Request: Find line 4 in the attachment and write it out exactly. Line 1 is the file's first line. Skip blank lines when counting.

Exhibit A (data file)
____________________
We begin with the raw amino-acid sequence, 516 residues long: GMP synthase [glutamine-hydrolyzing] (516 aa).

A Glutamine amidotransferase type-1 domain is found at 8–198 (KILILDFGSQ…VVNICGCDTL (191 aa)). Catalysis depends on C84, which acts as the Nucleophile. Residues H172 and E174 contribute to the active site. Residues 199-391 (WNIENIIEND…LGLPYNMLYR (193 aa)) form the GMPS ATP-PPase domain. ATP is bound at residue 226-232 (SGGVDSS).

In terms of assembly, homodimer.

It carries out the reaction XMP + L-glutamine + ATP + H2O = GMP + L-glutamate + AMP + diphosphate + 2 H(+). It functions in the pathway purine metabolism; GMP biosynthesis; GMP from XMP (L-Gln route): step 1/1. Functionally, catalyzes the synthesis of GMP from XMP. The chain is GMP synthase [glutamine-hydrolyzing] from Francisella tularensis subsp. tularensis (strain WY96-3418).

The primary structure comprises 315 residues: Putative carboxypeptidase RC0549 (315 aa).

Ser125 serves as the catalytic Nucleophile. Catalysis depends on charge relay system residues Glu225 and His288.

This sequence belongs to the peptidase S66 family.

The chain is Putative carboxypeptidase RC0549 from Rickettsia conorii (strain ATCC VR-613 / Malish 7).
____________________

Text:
It carries out the reaction XMP + L-glutamine + ATP + H2O = GMP + L-glutamate + AMP + diphosphate + 2 H(+). It functions in the pathway purine metabolism; GMP biosynthesis; GMP from XMP (L-Gln route): step 1/1. Functionally, catalyzes the synthesis of GMP from XMP. The chain is GMP synthase [glutamine-hydrolyzing] from Francisella tularensis subsp. tularensis (strain WY96-3418).